We vacationed with three kids and a dog.
We didn’t have a mini-van. The kids had coloring books and each other. Back then, cars weren’t equipped with video monitors or individual headphones.
I always “loved” hearing, “He touched me!” from the backseat.
Surprisingly, I touch people!
I touch people:
I get concerned about something and start asking questions. Is this thing ready to go? Did Paul take care of …? Are you aware that…? What about…?
I walk up behind a technician while they’re in the middle of something, tap them on the shoulder, and ask them about some “important” detail.
I found out that people don’t like me touching them.
In the nicest of ways she said, the people on the team don’t like you pestering them while they do their work. She didn’t use the term “pester.” It’s my interpretation.
Say it isn’t so! I’m a meddling perfectionist.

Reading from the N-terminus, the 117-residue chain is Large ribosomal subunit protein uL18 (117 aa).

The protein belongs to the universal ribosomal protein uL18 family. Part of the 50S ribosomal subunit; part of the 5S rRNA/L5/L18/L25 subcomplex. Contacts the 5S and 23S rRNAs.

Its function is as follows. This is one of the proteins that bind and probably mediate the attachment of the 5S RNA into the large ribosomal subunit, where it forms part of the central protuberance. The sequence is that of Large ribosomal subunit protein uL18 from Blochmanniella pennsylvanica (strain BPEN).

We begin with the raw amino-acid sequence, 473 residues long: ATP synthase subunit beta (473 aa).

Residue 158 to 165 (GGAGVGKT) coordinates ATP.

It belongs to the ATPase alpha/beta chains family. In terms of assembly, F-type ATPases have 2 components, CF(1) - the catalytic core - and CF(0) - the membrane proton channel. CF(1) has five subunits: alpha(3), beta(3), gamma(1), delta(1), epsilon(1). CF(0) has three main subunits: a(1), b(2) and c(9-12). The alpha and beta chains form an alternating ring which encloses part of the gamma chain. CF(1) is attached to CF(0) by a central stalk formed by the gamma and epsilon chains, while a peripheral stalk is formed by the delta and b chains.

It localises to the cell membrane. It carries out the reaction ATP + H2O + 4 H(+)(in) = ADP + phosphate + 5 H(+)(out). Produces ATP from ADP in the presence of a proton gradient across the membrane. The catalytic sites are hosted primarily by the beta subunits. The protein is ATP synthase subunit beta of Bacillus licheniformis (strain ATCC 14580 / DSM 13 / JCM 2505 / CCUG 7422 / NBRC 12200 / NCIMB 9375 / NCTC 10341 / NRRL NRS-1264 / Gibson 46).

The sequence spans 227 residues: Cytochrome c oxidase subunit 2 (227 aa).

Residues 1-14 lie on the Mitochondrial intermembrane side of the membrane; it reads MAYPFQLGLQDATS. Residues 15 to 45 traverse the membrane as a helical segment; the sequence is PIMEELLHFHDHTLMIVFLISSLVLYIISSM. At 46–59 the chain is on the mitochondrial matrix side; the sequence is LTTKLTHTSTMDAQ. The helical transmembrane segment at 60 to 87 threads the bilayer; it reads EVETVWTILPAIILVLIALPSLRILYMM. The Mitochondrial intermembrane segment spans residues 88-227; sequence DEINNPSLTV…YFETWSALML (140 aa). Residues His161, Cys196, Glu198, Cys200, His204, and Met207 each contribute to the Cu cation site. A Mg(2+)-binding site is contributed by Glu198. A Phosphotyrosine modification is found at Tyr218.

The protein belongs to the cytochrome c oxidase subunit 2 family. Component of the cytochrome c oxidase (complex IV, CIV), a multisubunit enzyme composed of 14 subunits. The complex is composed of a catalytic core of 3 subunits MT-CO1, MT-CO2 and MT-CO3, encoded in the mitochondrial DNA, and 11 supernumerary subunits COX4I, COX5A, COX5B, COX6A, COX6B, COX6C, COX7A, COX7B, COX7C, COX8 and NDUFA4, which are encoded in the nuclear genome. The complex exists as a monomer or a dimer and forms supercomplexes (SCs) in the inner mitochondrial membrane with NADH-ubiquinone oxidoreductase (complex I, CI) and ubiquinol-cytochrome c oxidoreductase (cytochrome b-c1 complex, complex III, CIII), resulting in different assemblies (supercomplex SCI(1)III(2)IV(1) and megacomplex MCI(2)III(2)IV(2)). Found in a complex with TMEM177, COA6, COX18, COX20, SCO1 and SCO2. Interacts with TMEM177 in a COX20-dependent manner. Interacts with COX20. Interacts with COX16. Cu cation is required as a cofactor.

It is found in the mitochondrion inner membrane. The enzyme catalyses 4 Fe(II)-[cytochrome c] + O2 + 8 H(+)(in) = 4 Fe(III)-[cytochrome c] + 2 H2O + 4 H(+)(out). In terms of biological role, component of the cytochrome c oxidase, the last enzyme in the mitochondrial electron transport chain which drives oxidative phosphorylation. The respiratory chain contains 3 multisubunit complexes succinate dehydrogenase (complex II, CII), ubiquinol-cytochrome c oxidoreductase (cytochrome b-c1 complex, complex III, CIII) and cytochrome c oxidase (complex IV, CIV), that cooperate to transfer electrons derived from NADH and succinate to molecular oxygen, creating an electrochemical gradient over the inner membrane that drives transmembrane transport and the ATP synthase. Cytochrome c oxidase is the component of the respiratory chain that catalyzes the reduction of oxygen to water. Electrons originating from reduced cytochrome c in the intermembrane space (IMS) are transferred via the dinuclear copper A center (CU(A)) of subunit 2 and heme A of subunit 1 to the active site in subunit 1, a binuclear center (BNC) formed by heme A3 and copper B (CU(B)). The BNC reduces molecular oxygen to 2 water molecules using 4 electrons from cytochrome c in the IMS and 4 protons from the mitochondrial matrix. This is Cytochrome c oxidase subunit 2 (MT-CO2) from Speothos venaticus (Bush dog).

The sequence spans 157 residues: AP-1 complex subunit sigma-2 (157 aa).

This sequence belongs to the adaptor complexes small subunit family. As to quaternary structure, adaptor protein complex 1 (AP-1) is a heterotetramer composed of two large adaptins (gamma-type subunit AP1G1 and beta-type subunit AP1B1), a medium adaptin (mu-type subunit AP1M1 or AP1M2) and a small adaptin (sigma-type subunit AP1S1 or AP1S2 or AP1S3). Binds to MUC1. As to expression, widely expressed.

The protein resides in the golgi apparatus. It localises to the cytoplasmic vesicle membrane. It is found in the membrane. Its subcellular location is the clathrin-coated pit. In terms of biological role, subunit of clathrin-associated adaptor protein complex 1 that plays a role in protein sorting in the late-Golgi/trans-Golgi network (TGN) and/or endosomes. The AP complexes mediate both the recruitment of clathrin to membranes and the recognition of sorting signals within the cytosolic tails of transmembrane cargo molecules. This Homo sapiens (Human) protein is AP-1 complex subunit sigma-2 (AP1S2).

Thank teammates who put you in your place. It’s exactly what they should do.
3 things wrong with meddling:
I always hated it when my boss acted like everything was a crisis. The “big” project drove me nuts. I knew she would be up in my business. I wanted to say, “Chill out. I got this.”
- Your need to check details feels like lack of trust to others.
- You interrupt or distract people while they’re working.
- You don’t have enough information to interject yourself into the process.
5 ways to stop meddling:
- Establish expectations up front.
- Have “how can we be better meetings,” when things go well, where “meddling” is helpful.
- Create appropriate and useful channels of communication. Trust isn’t abdication.
- Allow people to perform without a safety net. It makes them strong.
- Learn from failure. Don’t repeat it.
Bonus: Establish a single point of contact who can deal with your inner meddler.
Have you had a meddling boss? What suggestions do you have?
How are you overcoming the urge to meddle?